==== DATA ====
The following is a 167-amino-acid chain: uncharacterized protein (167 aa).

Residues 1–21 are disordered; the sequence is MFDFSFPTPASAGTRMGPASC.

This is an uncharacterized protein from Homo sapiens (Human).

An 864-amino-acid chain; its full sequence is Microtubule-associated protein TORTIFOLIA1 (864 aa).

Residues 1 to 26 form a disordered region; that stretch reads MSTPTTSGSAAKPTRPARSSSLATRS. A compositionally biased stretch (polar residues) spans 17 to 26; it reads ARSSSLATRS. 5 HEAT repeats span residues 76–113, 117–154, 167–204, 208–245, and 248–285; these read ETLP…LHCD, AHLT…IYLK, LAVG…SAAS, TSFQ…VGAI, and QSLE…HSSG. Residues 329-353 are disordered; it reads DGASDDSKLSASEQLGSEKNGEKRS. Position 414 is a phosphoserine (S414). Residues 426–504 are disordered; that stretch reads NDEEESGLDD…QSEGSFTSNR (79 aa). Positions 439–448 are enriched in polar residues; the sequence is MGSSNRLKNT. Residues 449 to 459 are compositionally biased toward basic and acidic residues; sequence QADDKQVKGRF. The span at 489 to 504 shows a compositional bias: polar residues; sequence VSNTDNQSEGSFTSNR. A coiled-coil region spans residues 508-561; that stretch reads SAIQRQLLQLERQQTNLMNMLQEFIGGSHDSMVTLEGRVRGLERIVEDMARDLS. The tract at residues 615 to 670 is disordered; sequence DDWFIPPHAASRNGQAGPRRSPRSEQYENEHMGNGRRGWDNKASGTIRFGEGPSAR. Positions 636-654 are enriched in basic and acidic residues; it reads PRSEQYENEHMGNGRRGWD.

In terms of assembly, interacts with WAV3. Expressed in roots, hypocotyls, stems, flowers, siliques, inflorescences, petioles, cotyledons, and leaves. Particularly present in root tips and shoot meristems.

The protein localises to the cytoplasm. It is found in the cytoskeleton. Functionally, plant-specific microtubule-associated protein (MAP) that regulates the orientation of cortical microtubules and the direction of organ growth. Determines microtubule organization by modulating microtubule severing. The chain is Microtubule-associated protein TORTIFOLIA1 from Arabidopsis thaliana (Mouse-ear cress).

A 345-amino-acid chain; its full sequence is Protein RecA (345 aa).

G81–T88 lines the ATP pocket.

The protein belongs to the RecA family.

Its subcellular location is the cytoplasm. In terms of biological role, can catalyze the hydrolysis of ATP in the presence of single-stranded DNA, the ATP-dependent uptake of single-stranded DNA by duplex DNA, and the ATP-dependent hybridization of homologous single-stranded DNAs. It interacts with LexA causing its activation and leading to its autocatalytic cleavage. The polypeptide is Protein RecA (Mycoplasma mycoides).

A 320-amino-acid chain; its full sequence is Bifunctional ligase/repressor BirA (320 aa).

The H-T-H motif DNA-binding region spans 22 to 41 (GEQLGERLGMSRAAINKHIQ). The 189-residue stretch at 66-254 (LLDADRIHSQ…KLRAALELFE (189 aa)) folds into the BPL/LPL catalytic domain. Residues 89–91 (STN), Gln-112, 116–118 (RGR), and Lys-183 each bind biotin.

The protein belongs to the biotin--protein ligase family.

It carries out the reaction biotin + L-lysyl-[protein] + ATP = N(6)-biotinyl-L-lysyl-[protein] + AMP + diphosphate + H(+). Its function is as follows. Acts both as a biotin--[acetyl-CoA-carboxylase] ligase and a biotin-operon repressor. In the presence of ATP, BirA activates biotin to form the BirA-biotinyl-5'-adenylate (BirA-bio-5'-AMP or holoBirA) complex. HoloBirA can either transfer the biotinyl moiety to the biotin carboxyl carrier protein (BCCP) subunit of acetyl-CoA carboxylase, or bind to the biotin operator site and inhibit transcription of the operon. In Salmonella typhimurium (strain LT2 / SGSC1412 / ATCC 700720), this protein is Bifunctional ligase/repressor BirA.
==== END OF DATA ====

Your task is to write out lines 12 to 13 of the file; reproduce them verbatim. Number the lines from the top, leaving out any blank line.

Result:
A 320-amino-acid chain; its full sequence is Bifunctional ligase/repressor BirA (320 aa).

The H-T-H motif DNA-binding region spans 22 to 41 (GEQLGERLGMSRAAINKHIQ). The 189-residue stretch at 66-254 (LLDADRIHSQ…KLRAALELFE (189 aa)) folds into the BPL/LPL catalytic domain. Residues 89–91 (STN), Gln-112, 116–118 (RGR), and Lys-183 each bind biotin.